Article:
Rake #Fall leaves the right way: https://t.co/yDuatomk9c
Vampire staked by gadget
As recently reported, I had a rabid vampire at my house: my set-top box and DVR combination. It is designed to be on all the time, so it consumes as much energy when Im not using it as when I am. This lack of a true sleep mode is my main beef with the combo device, so I set out to fix it.
My quest led me to a trusted energy efficiency gadget, the outlet timer, a device that switches an outlets power on and off at pre-set times. I last purchased one of these about 15 years ago for holiday lights. Wow, have they changed since then!
The basic purpose of the device to switch an outlet and hence everything plugged into it on and off at pre-set times has not changed. Now, however, they are electronic and programmable. The one I chose allows for up to 28 different on/off events, each of which can be programmed by time and by weekday/weekend day, day of the week, and other parameters. It also includes an override button, a battery backup to keep the timer running in case of power failure, two device plugs, and a compact design that doesnt cover up the second wall outlet.
Given my familys TV patterns, I programmed the timer to switch on my DVRs power on at 2pm and off at 11:45pm Monday through Friday. Saturday morning, it comes on at 10am and stays on through Sunday night at 11:45pm. (I decided to keep it on throughout Saturday night just in case theres a magic programming update or software download that happens only in the wee hours.)
Im happy to report its working great. Ive cut my DVRs energy use in half and havent had any mishaps whatsoever.
To be sure, this solution removes some of my DVRs functionality. Specifically:
* I cant make ad hoc recordings in the middle of the night or early on weekdays without performing a manual device override. Also, if the DVR discovers a show its supposed to record, it will only do so if the power is on at recording time.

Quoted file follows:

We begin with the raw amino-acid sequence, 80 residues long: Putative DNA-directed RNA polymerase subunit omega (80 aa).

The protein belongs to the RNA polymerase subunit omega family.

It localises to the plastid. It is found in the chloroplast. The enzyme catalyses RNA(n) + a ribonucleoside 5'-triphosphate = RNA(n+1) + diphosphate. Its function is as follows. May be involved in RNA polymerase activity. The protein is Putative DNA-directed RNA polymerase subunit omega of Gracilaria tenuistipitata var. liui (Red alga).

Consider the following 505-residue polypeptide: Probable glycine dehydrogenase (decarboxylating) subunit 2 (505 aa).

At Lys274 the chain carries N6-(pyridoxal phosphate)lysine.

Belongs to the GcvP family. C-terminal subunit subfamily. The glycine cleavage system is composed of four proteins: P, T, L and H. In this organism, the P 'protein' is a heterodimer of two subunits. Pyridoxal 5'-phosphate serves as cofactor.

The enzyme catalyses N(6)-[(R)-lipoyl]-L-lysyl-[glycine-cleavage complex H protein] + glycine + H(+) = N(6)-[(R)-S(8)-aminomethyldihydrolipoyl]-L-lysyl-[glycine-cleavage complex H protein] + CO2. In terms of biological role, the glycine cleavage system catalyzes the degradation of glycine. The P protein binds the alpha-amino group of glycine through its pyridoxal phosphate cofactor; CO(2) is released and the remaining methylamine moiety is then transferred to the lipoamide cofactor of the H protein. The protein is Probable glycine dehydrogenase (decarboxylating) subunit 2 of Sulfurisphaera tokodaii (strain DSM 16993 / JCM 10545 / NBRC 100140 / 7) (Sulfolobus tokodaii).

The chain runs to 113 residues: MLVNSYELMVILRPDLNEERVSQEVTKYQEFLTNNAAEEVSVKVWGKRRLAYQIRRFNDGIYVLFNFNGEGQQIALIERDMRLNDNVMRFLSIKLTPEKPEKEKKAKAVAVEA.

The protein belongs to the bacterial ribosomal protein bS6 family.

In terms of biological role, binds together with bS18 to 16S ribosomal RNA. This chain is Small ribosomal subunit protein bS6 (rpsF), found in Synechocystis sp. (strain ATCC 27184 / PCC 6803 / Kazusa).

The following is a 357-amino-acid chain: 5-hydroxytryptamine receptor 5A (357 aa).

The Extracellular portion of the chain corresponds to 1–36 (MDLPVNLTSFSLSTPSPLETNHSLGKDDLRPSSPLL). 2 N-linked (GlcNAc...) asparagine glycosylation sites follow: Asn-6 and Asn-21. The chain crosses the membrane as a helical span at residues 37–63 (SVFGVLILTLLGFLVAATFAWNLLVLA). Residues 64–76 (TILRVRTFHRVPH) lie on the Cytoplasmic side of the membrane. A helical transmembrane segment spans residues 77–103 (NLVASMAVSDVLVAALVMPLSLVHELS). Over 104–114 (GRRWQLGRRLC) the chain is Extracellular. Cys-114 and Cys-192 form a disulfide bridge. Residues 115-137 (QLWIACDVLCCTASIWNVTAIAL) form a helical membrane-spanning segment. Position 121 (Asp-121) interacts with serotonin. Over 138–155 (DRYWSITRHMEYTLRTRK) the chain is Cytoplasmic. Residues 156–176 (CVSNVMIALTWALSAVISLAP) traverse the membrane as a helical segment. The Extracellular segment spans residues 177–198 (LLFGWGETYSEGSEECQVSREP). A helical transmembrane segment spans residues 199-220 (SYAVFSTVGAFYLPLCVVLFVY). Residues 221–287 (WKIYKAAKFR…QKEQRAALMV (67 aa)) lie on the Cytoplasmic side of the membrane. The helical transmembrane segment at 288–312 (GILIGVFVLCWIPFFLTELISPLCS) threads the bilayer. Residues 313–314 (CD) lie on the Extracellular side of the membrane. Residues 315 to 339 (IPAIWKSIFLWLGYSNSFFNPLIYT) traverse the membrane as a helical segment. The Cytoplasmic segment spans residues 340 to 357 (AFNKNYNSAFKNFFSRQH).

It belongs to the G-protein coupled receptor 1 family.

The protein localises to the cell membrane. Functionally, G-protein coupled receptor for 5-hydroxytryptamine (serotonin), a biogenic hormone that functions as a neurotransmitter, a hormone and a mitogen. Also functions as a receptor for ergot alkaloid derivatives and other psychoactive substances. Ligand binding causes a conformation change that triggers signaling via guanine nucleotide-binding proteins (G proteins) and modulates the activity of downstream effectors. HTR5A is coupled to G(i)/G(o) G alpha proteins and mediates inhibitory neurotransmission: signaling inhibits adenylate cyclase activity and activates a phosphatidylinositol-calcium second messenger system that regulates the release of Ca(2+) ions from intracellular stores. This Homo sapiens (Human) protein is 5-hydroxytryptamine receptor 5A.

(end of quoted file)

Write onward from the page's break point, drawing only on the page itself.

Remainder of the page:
* If the DVRs power is off and we decide to watch a program, there is a five-minute delay while the box repowers itself, finds the satellite, and runs diagnostics. Our small kitchen TV, however, is available for such emergencies.
* Upon repowering, my DVRs memory buffer is empty, so there is no opportunity to rewind if I power it up off-cycle.
* If I remotely program my DVR with a phone or computer while the DVR is off, the remote software will tell me my recording has been scheduled, but this is not the case. Remote programming only works when the DVRs power is on.
I am completely happy with these compromises. Still, my provider could do a much better job including the capabilities I want than Ive achieved here.
Most people acquire programmable DVRs as part of a service package, either from their TV signal provider (cable/satellite) or from an independent programming service (TiVo). Often as not, the devices which come with the service package are ordered sight (and specs) unseen. So its critically important that informed consumers let their providers know that vampires dont belong in our living rooms and bedrooms. Let yours know. I hope they take notice.